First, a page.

Wood County officials hear from Recreation Commission appointees

PARKERSBURG — The Wood County Commission is looking at what is happening at the Wood County Recreation Commission as the county contributes money to operate it.

Two of the county’s appointees on the Wood County Recreation Commission, Sean Andrews and Larry Allen, appeared before the commission Monday to discuss concerns officials have had about the board. The Wood County Recreation Commission Executive Director Vickie Marshall also appeared.

Randy Edge is the other county appointee to the board, but he could not attend Monday’s meeting.

”We have heard some concerns about how things were operating over there and we have seen where people are miffed at (the county) for cutting funding (to the Wood County Recreation Commission),” Commission President Blair Couch said. ”We all knew we were going to be cutting funding by 50 percent.”

The county once gave the recreation commission $30,000 annually with the city and board of education each contributing $30,000 annually. At one point the city cut its funding and the county made up the difference, but now had to return to the original amount, Couch said.

The commission went into executive session, under the provision to discuss personnel matters.

The WCRC has Adult Pickleball, Boys Elementary Basketball, the River Valley Baseball League, Flag Football, Girls Elementary Basketball, Intermediate Basketball, the Parkersburg Fishing Derby, Summer Playground Program, Small Fry Beginner Basketball, Small Fry Basketball, Tee Ball, Tennis, Volleyball, Wood County Elementary Track, Wood County Junior Wrestling and is co-sponsor for the Fall Fun Basketball League. The organization also sponsors the West Virginia State Honey Festival, the Harvest Moon Arts & Crafts Festival and the Holiday in the Park.

In addition to the county’s appointees, the city of Parkersburg has three appointees and the Wood County Board of Education has three appointees to the board.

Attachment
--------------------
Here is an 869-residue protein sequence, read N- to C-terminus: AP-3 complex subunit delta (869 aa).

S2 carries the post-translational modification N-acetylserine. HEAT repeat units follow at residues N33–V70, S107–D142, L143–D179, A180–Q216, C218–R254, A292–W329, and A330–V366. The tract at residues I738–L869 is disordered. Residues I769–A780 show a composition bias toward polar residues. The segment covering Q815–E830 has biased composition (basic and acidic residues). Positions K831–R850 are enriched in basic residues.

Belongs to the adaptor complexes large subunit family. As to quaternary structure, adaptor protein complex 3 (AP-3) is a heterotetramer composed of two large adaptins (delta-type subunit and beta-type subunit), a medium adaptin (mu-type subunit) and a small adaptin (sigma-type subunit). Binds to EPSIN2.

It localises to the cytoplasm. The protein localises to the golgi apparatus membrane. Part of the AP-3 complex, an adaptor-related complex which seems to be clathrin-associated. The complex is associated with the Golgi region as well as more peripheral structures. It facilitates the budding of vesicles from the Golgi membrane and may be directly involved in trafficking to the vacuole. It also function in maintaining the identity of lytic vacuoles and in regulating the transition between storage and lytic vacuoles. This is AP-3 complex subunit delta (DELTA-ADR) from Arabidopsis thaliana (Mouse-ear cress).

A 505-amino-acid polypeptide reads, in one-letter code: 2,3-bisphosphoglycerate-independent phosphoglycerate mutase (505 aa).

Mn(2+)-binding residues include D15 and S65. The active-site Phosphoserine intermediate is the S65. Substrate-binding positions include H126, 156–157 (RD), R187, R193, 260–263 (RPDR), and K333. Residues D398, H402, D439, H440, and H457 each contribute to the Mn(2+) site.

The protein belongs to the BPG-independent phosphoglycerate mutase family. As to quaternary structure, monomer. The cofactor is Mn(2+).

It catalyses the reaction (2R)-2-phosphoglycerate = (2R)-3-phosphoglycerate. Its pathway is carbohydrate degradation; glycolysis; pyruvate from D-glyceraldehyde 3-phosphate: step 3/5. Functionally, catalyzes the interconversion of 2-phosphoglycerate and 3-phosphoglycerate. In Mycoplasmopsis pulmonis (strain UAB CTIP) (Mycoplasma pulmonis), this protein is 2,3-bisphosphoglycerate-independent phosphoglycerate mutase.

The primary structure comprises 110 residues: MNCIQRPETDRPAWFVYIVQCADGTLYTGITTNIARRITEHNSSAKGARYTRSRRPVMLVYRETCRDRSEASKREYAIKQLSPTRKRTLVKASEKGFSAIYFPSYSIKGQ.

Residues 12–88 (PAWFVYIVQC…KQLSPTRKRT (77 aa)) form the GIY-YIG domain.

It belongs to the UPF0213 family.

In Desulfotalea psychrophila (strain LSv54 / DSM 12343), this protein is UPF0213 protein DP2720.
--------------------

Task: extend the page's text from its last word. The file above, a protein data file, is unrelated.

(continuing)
Andrews appeared before the commission a couple of weeks ago and had voiced concerns about how business was conducted by the commission which had tied into things people in the public were telling the county commission.

At the time, he talked about other funding being cut to the recreation commission. Andrews also talked about how the recreation commission has regular audits done and they come back clean from the state.

”The state audit is just a paper audit,” Andrews had said a couple weeks ago. ”It is not an in-depth detailed audit.”

After the executive session, the county commission announced it has asked the Wood County Recreation Commission for copies of the procedures on how it conducts business.

”We feel once we have seen those, it will alleviate a lot of discussions that have come before us,” Couch said of people saying things about the recreation commission. ”It appears they have made some changes in the last four months based on what we have heard.”

In other business, Wood County 911 Director Rick Woodyard appeared at the request of Wood County Commissioner Jimmy Colombo to talk about 911 response.

Colombo said he saw a news story regarding how 911 calls in Cincinnati were having trouble getting answered.

”I think we do a good job here and I thought Mr. Woodyard could come here and give us a report,” he said.

Colombo talked about how Cincinnati’s calls are handled by an outside company that does that work nationwide. Wood County’s calls are handled by local people brought in and trained to do that work.

”I think we are doing a good job,” Colombo said.

Woodyard said the only problems they have faced is having an influx of multiple calls coming in on a single incident, a house fire or auto accident that just occurred. They will receive the calls until people see crews on the scene.

”It is not uncommon to have 30-40 phone calls come in the first 5-10 minutes of that incident,” Woodyard said.

That sometimes ties up the lines, but center staff are good at getting the lines cleared in a timely manner so other calls can get through, Woodyard said.

Woodyard said people should not hold off calling. They would rather have people call in any incident they see.